Getting a grip on cloud computing: NVIDIA, the Playstation-3, and big iron
Ron Wilson - August 27, 2009
With all the talk about cloud computing today, there’s surprisingly little concrete definition behind the chatter. And without specifics the importance of the idea for silicon designers remains (sorry) nebulous. That hasn’t stopped speculation, of course. At Hot Chips this week many silicon experts were willing to conjecture on just what’s going on and what it means for chip architecture.
It appears that some patterns are finally forming in the haze. For instance, when people say cloud, they are referring to a hierarchy composed of three kinds of gross structures. At the lowest level are computing kernels. These are processor cores or groups of cores enclosed within a secure perimeter and united by a single coherent address space. By this definition a kernel could be as limited as an application processor in a smart phone, as obvious as a multicore blade, or as huge as the 256-core coherent symmetric multiprocessing system envisioned by the architects of the IBM Power7.
At the next level are clusters. These are assemblies of kernels, in which the kernels are connected by some sort of private local-area network link carrying a message-passing protocol. Communications between tasks in different kernels is necessarily explicit, lower in bandwidth, and less deterministic than between tasks within a kernel.
The third level includes the systems formed when we connect clusters through public networks. Communication between clusters via wireless services or the Internet is necessarily even slower and less reliable than communication within a cluster. More significantly, communication between clusters must cross security perimeters.
From this frame of reference, Hot Chips produced some interesting ideas. One is that the build-out of the cloud may not take the form many people are expecting. Much of the press on cloud computing has come from a handful of organizations that own gigantic server farms, and that would really like to sell computing time to increase utilization, without getting involved in the support costs of software-as-a-service. Hence it’s easy to default into thinking of the cloud as a handful of big server farms that don’t happen to be busy doing searches. By the above definitions, in this view of the cloud kernels are servers boards, and clusters are server farms.
But several of the presenters at Hot Chips offered alternative views. One came from NVIDIA CEO Jen-Hsun Huang. In a presentation that was basically about how neat NVIDIA’s toys are, Huang put a lot of emphasis on the scientific computing capabilities of the company’s GPUs. He took this argument further, claiming that today both the personal-computing multi-core CPU and the GPU have the volume, the R/D budget, and the technology to become the kernels in the cloud. He envisioned the basic kernel of a cluster as a general-purpose CPU to handle inherently sequential tasks, tightly coupled to a GPU to handle tasks accessible to SIMD parallelism.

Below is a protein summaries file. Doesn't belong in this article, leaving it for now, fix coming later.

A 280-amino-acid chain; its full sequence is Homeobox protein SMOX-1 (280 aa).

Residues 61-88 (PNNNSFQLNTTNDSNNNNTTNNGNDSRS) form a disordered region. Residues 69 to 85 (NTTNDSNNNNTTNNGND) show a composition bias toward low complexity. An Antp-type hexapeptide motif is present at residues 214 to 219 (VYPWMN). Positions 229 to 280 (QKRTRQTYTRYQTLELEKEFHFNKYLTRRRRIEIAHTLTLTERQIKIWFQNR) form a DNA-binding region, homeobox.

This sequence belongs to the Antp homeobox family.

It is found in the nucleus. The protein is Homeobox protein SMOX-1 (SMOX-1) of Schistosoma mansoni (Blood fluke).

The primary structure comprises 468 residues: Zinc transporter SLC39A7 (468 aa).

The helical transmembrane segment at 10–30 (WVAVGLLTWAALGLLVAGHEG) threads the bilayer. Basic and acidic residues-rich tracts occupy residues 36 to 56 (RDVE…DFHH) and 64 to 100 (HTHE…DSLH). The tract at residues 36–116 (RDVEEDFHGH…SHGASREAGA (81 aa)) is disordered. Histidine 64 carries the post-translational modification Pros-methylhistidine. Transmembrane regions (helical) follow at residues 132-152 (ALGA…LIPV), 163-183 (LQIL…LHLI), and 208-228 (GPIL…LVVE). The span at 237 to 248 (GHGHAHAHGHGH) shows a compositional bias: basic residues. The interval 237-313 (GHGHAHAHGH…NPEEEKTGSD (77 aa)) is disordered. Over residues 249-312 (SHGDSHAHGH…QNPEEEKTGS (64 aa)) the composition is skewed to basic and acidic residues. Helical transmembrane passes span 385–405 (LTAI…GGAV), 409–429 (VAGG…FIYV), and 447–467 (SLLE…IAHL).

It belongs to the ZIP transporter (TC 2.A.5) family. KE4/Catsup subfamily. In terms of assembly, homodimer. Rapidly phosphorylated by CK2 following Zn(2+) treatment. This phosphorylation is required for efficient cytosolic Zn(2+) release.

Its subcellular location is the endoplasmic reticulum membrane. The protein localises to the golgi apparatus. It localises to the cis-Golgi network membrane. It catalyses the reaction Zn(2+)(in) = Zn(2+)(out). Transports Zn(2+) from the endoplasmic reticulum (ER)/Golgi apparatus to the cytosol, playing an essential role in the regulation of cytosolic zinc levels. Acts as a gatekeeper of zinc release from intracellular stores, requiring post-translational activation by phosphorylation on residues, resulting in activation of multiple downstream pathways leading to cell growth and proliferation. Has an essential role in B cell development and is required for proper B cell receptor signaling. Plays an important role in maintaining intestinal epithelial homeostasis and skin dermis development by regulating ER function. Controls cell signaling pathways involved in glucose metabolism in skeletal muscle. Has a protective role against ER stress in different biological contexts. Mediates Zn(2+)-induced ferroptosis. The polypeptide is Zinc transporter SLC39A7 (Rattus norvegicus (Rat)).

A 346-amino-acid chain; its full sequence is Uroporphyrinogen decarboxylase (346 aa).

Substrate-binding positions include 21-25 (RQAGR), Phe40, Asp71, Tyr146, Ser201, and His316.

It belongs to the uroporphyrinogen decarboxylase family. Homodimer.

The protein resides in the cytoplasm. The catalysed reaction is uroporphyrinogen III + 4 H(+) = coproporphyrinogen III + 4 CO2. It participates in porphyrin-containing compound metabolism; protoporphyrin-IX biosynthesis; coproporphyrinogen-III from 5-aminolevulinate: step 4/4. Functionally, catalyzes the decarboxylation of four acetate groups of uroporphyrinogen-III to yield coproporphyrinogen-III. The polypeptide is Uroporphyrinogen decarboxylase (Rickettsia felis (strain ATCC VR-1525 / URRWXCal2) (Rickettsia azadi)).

In fact, Huang said, NVIDIA is already engaged in some aggressive cloud-seeding, having sited about a thousand clusters of GPU-based computing platforms in, among other places, about a hundred universities around the world. He offered a view of such a cluster in the near future, in which a single GPU contained not hundreds, but thousands of programmable shading engines, and a cluster comprising thousands of GPUs.
An alternative view came from an entirely different source: Kaveh Massoudian, CTO of power.org and strategic alliances director for the Systems and Technology Group at IBM. He pointed out that the Sony Playstation-3—which contains the somewhat legendary Cell broadband processor—is in fact arguably a cluster, and is "the lowest-cost computing element for the power available today." Massoudian’s vision could be described, in our terms, as clusters which are PS-3s linked together through public networks to form a dispersed, but enormously powerful cloud. (For another view of this possibility, see here.)
Both views have their difficulties, of course. Even with the C-like CUDA language there is no escaping the fact that the closer you get to the hardware of the NVIDIA GPU the less it looks like a cluster of general-purpose computers. There are limitations to what physically can be done on the hardware—the absence of hardware floating-point, for instance—and significant difficulties in software when the structure of a problem differs significantly from the structure of the image-rendering job for which the chips were originally designed. That said, the GPU has an enormous maximum processing rate and a very high-bandwidth pipe to a multi-core CPU.
The PS-3 is a very different kind of cluster, with heavy-duty general-purpose computing resources, parallel floating-point hardware, very fast internal pipes, but a much smaller total number of computing elements than a GPU. Of course, the PS-3 also has a GPU. Connections between PS-3s, however, must be done over relatively slow public networks. So the largest cluster of PS-3s, by our definition, is one unit.
Either of these approaches could, however, sneak up on the assumption that the cloud will comprise interconnected clusters of big-iron servers. The horsepower is there, the smaller systems have the advantage of cost and volume, and both are inherently more friendly to open-source, collaborative computing efforts. It could be a contest worth watching.